The ABS recently released the September quarter 2018 Consumer Price Index (CPI) data which showed overall Australian CPI tracking about where the RBA expected it to be at 0.4 per cent. What’s interesting to the energy price watchers among us is that the electricity CPI measure also comes in at a very modest 0.4 per cent nationally. Does this provide much-needed reassurance that the electricity price hikes of the past couple of years are only visible in the rear-view mirror or is there more to the story?
Diving deeper than the national level, price stability is less than certain. Here’s what electricity CPI is telling us.
At a city level
While the national average paints a rosy picture of stable electricity prices, the state capital-specific CPI measures are anything but, with a few cities experiencing large price swings over the most recent quarter.
The regulated retail prices in Canberra and Perth increased under the approval of their respective regulators. The regulators set new prices on 1 July each year, resulting in September CPI showing larger changes in these cities than elsewhere.
The Independent Competition and Regulatory Commission (ICRC) which regulates Canberra’s retail prices, increased them by 3.2 c/kWh off the back of a 1.7 c/kWh increase in wholesale costs and a 0.9 c/kWh increase in green scheme costs. The ICRC approach smooths price changes over roughly two years, citing the rapidly increasing energy purchase costs from mid-2016 to mid-2017 for their increase in wholesale costs. Green scheme costs increased due to the required number of small-scale renewable certificates set by the Clean Energy Regulator more than doubling from the previous year.
In Perth, the picture is not as clearly explained as it is in other jurisdictions, owing to retail pricing being more of a political decision with less published documentation outlining the underlying causes of price changes.
Brisbane has seen some much-needed price relief, while in other states there have been either minor increases or decreases barely large enough to make a dint.
Even with a few states experiencing large swings, the national electricity CPI is still only 0.4 per cent, a hopeful indication that price stability is being maintained in the short-term. Taking a longer term view of the measure reveals the linkage of broader price trends to the timing of Hazelwood’s closure in March last year.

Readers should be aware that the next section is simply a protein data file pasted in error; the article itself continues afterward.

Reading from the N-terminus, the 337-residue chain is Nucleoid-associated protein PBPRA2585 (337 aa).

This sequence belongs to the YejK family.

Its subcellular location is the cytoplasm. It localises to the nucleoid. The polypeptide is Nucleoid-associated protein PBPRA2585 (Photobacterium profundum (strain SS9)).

Retailers increased their prices in response to the higher wholesale costs in July 2017 for most of the country and January 2018 for Victoria. The increases correspond with the CPI electricity spikes on Figure 2 in September 2017 and March 2018 for respective non-Victorian states and Victoria.
Beyond Hazelwood’s closure, the underlying causes of price movements across time are difficult to pin down.
Wholesale price data is published by AEMO and provides for the calculation of volume-weighted wholesale costs. However, this isn’t the price retailers actually pay for their electricity because of the futures contracts they’ve entered into often well in advance of the date electricity is actually required. Every retailer has a different portfolio of hedging contracts, so determining their actual costs isn’t feasible.
Similarly, the retail cost portion of a customer’s bill is private and not disclosed publically. The most significant part of the bill where customers have complete information available to them is the network charge.
Network charges and CPI
Australian networks outside Victoria change their network prices on 1 July, with those alterations filtering through CPI in the September quarter. Across Australia, the customer-weighted average change in network charges is insignificant, at an increase of 0.04 per cent. Similar to CPI, each city experienced different changes in network costs. Assuming retailers fully pass these through, we can observe the impact that changing network costs have had on electricity CPI.
Major CPI increases were present in Canberra and Perth, with network charges contributing somewhat to the rise in the Canberra. Perth’s network charges were flat and had no effect on price due to delayed regulatory processes.
Brisbane prices were well in decline with networks playing their part, while reductions in Hobart’s network charge did not flow through to price reductions for customers. Network charges have also contributed to the minor price decreases in Sydney.
Darwin’s increase brings its prices to more cost reflective levels while Adelaide’s rise follows significant past reductions, which have meant the 2018-19 charges are $60 lower than 2014-15 charges. In fact, despite the hype about power prices, distribution prices in South Australia have gone up less than CPI since 1999.
In Melbourne, the full year results also show network prices declining but an increase in overall costs stemming from other parts of the supply chain.
We covered the network price changes coming on 1 January 2019 here.
However, while the overall prices rises have been undoubtedly far less than this time last year, with politicians waving around ‘big sticks’, threatening unprecedented regulatory and market interventions and making plenty of energy-related election promises, future electricity prices are anyone’s guess.